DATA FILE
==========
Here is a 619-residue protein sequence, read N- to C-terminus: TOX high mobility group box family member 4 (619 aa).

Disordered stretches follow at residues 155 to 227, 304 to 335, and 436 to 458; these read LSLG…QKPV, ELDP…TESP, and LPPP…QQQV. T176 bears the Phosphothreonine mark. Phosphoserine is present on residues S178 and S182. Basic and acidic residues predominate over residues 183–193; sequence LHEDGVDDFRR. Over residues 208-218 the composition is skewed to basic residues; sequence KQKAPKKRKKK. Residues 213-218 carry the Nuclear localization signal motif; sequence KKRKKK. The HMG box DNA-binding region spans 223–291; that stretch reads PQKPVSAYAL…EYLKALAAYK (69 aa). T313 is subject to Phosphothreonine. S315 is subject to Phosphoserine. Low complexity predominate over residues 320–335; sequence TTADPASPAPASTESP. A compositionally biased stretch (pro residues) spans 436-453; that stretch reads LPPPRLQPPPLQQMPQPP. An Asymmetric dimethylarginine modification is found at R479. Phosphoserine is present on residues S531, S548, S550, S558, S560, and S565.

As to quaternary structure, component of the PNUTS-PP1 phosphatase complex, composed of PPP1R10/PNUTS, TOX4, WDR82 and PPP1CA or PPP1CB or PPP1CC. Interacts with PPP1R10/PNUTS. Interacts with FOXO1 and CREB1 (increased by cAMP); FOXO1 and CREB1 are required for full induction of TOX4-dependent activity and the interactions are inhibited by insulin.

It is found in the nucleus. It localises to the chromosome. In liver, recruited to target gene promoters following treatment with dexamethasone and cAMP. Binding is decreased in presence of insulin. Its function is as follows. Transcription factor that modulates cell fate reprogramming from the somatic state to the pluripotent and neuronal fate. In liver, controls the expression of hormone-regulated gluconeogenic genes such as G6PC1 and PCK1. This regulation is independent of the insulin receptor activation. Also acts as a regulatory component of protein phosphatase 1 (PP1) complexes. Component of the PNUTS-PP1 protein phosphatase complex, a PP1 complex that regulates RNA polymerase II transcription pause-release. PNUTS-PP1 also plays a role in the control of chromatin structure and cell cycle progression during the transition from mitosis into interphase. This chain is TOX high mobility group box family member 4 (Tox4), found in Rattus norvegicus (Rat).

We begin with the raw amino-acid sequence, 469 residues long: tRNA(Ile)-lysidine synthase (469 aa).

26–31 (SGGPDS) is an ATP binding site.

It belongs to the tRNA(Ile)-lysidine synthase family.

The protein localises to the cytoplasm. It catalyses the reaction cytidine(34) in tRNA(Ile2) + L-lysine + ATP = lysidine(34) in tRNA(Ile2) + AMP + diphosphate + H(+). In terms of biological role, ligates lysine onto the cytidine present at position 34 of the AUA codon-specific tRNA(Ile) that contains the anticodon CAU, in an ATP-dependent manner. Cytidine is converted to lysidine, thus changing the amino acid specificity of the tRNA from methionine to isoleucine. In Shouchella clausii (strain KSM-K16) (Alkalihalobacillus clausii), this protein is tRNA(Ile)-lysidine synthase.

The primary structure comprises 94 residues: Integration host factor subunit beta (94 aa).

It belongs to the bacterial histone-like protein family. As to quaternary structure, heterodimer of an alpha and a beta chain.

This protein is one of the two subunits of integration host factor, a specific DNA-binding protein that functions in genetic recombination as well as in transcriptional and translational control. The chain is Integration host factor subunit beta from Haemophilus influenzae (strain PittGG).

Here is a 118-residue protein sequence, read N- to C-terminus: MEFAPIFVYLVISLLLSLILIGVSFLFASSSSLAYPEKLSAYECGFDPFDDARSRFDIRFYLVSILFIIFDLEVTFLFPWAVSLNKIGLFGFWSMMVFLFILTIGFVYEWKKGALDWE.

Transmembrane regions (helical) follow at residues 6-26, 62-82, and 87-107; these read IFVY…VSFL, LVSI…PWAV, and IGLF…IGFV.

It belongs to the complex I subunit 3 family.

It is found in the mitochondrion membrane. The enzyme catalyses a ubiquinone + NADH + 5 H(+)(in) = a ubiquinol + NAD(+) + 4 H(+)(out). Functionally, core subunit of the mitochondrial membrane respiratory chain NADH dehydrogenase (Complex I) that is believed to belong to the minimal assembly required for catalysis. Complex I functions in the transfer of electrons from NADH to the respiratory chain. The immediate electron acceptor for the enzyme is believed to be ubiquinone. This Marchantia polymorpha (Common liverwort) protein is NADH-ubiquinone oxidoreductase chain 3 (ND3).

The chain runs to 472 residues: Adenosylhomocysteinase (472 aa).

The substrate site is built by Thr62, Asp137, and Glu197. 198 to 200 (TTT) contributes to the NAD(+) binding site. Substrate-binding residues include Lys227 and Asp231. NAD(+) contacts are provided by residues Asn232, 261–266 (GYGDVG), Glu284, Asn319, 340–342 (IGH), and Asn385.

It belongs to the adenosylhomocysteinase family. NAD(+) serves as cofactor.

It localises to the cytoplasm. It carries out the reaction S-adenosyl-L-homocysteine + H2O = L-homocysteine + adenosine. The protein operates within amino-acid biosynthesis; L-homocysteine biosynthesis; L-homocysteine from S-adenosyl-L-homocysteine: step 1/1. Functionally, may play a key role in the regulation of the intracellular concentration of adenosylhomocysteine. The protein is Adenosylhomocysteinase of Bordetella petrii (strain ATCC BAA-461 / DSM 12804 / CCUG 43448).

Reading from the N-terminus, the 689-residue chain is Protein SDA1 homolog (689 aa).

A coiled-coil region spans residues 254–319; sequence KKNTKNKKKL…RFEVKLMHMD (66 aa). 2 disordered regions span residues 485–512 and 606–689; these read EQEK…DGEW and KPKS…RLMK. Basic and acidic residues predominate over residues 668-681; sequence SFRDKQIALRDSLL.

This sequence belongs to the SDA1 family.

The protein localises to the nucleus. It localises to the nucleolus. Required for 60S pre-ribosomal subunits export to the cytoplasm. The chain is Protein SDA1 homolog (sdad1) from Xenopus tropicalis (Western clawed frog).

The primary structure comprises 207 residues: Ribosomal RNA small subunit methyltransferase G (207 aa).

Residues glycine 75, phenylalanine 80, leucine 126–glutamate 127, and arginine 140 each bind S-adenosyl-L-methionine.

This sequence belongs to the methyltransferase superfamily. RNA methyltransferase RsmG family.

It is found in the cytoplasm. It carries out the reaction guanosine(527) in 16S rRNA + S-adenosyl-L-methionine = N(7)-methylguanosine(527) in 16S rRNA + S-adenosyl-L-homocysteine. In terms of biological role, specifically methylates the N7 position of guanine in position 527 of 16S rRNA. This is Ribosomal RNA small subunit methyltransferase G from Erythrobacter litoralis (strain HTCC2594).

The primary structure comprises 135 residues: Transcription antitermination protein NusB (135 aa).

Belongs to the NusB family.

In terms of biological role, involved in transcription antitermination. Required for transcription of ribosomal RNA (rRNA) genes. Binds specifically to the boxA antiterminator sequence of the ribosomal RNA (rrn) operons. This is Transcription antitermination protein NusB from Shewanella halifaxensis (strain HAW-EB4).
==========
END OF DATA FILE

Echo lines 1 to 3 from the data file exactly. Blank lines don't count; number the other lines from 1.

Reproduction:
Here is a 619-residue protein sequence, read N- to C-terminus: TOX high mobility group box family member 4 (619 aa).

Disordered stretches follow at residues 155 to 227, 304 to 335, and 436 to 458; these read LSLG…QKPV, ELDP…TESP, and LPPP…QQQV. T176 bears the Phosphothreonine mark. Phosphoserine is present on residues S178 and S182. Basic and acidic residues predominate over residues 183–193; sequence LHEDGVDDFRR. Over residues 208-218 the composition is skewed to basic residues; sequence KQKAPKKRKKK. Residues 213-218 carry the Nuclear localization signal motif; sequence KKRKKK. The HMG box DNA-binding region spans 223–291; that stretch reads PQKPVSAYAL…EYLKALAAYK (69 aa). T313 is subject to Phosphothreonine. S315 is subject to Phosphoserine. Low complexity predominate over residues 320–335; sequence TTADPASPAPASTESP. A compositionally biased stretch (pro residues) spans 436-453; that stretch reads LPPPRLQPPPLQQMPQPP. An Asymmetric dimethylarginine modification is found at R479. Phosphoserine is present on residues S531, S548, S550, S558, S560, and S565.

As to quaternary structure, component of the PNUTS-PP1 phosphatase complex, composed of PPP1R10/PNUTS, TOX4, WDR82 and PPP1CA or PPP1CB or PPP1CC. Interacts with PPP1R10/PNUTS. Interacts with FOXO1 and CREB1 (increased by cAMP); FOXO1 and CREB1 are required for full induction of TOX4-dependent activity and the interactions are inhibited by insulin.